You’ll also need to develop a system to charge individual residents for the electricity they use. It’s possible to integrate an app with your chargers that will monitor each resident’s usage so you can bill them later. Or you can offer the option to pay when using the station.
Giving residents what they want
Electric vehicles aren’t going anywhere, so proactive community managers should start thinking now about how they want to handle the increasing demand for charging stations. The goal should be to disrupt the community’s power service as little as possible, which could prove challenging as more and more residents purchase these economical and environmentally-friendly cars. You’ll also need to find a professional electrician with EV charger experience to ensure the project meets the standards and needs of your residents.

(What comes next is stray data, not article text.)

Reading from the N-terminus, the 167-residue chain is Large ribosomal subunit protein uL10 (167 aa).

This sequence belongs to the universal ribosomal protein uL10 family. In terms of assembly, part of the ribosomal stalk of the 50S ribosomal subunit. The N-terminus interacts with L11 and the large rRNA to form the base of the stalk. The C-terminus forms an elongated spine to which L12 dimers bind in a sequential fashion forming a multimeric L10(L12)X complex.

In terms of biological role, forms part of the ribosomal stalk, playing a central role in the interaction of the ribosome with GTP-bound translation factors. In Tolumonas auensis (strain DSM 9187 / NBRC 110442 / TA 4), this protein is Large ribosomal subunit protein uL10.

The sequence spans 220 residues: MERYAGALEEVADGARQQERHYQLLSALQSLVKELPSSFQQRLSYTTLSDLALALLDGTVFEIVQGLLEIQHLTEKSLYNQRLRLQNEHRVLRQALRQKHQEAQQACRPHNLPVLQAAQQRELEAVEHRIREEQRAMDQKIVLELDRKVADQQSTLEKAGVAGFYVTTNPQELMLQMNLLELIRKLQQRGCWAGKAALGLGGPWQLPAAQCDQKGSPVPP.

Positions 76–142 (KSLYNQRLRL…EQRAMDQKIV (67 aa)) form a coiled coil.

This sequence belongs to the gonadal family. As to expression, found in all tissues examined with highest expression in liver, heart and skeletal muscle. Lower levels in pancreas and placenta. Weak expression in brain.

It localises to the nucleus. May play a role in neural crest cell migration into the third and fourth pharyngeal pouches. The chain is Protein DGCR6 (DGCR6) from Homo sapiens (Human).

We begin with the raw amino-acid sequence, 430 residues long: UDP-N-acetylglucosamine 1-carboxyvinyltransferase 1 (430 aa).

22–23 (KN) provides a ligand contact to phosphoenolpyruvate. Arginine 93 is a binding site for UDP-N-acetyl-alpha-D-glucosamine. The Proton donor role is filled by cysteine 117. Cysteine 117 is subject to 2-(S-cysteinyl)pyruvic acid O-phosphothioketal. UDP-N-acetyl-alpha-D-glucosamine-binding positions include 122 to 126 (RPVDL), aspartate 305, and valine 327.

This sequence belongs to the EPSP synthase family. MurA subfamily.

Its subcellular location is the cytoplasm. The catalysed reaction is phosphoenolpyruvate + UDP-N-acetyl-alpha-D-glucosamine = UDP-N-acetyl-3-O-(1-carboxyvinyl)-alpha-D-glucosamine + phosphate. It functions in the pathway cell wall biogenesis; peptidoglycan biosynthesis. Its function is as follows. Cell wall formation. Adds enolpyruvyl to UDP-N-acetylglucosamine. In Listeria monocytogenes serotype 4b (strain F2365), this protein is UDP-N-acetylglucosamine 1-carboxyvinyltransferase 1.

If you’re searching for a qualified electrician to install EV chargers in your HOA communities, VendorSmart can help. You can find and vet vendors through our platform, eliminating much of the guesswork as you implement your electric vehicle plan. Contact VendorSmart today to get started on the road to making your community EV-friendly.